In the post-acute rehabilitation setting, we see many different types of patients from different socioeconomic backgrounds, ethnicities and cultures, as well as different prior levels of function. As occupational therapy professionals, it is our job to identify the needs of our different patient populations and address a treatment plan that allows for a safe return to prior levels of function. Oftentimes, this includes our independent activities of daily living in our community-dwelling older adult population. I strongly feel that while basic ADLs definitely have a role in the SNF setting, with insurance companies constantly looking for progress in these areas, IADLs have been largely overlooked in this setting.
At my facility, I have been working diligently to expand our role with IADL retraining. I believe that IADLs are not only important for a successful return to a prior level of function, but also as a treatment modality to be implemented according to our occupation-based principles. In my experience, many patients demonstrate improved standing activity tolerance, functional reach and dynamic balance when engaged in valued IADL tasks.
As such, my goal with this article is to encourage and provide resources for occupational therapy departments in developing IADL programs. Of importance to note is that the majority of the items for these programs were purchased from dollar stores or using items already around the rehab department. If you have additional questions, feel free to contact our department.
When addressing meal preparation or cooking, we first identify the patient’s prior level of cooking. In order to best assess safety with these different aspects, we obtained a hot plate to simulate a stovetop and a toaster oven to simulate an oven, in addition to the microwave we already had available in our kitchen. Besides the standard safety assessment with cooking (can the patient turn off the hot plate/stove, reach all necessary items and handle hot items with caution?), it is also important to assess the ability to follow multi-step directions. Challenge the patient or adapt/grade the task accordingly from a three-step meal to a five-step meal and vice versa.
For grocery shopping, I created a simple activity using items purchased from the dollar store or found around my home. With the help of our rehab aide, we affixed labels as price tags to the food items and created various shopping lists. Each shopping list incorporates different levels of difficulty. With the task, the patient can also practice money management and organizational skills, as well as identify potential issues related to item retrieval tasks with a new AD.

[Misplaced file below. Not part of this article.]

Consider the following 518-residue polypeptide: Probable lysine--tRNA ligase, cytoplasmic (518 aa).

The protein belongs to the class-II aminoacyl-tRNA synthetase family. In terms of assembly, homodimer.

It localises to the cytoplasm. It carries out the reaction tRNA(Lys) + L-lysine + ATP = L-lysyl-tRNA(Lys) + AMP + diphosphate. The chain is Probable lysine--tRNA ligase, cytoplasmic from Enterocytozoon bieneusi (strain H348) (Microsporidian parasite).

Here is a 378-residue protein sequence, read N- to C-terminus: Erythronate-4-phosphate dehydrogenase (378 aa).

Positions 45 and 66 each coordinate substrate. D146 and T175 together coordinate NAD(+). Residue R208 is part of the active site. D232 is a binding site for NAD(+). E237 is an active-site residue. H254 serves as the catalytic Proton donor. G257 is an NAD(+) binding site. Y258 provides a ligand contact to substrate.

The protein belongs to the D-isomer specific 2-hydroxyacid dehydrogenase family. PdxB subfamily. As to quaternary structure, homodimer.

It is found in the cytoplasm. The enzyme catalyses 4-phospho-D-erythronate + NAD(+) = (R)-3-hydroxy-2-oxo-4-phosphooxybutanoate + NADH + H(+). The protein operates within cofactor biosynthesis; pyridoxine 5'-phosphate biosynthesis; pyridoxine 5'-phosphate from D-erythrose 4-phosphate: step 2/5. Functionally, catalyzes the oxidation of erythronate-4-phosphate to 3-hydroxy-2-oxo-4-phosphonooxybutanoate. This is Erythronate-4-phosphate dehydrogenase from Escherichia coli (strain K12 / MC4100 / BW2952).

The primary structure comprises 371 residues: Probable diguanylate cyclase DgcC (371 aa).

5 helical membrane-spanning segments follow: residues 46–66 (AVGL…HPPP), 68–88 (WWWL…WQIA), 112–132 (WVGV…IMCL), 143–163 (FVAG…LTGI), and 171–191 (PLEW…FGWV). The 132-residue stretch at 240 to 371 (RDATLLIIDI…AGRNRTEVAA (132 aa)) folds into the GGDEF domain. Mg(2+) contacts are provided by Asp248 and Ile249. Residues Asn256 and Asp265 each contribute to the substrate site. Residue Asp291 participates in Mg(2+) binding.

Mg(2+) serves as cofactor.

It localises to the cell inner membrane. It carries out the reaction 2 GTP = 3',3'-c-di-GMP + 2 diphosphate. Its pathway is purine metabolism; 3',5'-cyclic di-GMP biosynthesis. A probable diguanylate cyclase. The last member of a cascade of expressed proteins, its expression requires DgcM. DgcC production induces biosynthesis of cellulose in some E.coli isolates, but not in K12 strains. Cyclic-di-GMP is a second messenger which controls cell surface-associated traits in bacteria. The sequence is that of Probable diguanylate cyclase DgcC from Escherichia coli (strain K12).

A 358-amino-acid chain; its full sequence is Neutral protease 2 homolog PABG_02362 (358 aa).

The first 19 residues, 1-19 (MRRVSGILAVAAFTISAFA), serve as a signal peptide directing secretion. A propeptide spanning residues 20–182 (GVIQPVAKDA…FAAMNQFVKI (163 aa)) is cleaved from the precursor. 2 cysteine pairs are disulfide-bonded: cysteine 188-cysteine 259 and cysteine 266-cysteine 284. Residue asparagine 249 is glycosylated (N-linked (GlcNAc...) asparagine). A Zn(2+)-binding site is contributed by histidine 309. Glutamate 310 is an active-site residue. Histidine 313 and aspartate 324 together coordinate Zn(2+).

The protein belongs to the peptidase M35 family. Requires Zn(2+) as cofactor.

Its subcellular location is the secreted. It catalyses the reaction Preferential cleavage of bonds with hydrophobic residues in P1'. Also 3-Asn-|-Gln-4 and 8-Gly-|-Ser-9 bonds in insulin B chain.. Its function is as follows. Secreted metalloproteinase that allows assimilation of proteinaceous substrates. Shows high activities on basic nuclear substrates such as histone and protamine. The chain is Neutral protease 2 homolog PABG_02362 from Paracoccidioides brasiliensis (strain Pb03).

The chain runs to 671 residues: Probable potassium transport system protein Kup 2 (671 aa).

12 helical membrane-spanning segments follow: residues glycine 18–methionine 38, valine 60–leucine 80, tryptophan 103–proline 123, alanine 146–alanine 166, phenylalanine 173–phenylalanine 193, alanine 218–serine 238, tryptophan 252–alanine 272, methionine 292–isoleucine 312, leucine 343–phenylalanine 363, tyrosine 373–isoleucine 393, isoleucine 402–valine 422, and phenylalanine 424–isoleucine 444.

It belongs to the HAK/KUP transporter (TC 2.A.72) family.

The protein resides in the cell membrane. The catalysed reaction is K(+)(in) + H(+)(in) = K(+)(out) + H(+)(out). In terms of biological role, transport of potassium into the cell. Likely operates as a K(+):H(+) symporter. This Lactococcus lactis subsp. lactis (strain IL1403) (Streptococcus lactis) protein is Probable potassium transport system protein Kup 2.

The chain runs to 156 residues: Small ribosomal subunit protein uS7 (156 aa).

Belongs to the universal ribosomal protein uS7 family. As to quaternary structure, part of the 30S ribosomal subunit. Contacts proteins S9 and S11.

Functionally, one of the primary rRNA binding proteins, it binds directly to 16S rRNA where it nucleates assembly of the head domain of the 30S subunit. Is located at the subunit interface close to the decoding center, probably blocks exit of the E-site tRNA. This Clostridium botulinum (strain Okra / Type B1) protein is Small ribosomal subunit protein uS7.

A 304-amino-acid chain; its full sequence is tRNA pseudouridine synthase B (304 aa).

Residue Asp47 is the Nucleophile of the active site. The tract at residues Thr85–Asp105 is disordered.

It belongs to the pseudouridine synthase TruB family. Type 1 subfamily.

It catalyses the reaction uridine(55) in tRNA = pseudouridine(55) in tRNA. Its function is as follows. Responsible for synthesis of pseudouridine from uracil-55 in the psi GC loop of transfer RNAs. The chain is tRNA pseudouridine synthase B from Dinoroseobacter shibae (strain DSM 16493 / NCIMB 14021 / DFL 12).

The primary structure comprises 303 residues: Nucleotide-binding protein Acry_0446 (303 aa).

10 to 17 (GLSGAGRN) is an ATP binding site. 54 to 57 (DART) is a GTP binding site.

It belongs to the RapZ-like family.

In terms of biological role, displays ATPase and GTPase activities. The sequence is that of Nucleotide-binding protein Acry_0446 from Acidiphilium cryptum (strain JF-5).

Depending on the socioeconomic status of the patient, both the physical therapist and the occupational therapist can be important in addressing community mobility options for the patient. Community mobility can be important in the patient’s ability to attend future medical or outpatient therapy appointments. As such, we developed a public transportation program to enhance our community reintegration services. The patient can practice identifying bus routes and estimating times and can even participate in an actual bus outing.
One of the first steps we try to address with new patients with a high PLOF is to assess their ability to manage new medications using an assessment tool. We can also practice using the patient’s own medication regimen and
beads to improve the patient’s ability to manage medications upon discharge. Furthermore, we are able to provide necessary recommendations regarding the type of pillbox (one time per day, two times per day, four times per day, etc.) and potential need for assistance or reminders via a phone or an alarm.
In addition, other IADLs and leisure tasks can also be important to address in improving functional outcomes for our community-dwelling population as well as improving motivation with participation in therapy programs. Other programs that we have expanded upon at our facility are gardening, laundry and item retrieval tasks. My next project and goal is to develop a simulated pet care program to include feeding, washing and grooming, as many patients state this as one of their main goals and prior activities.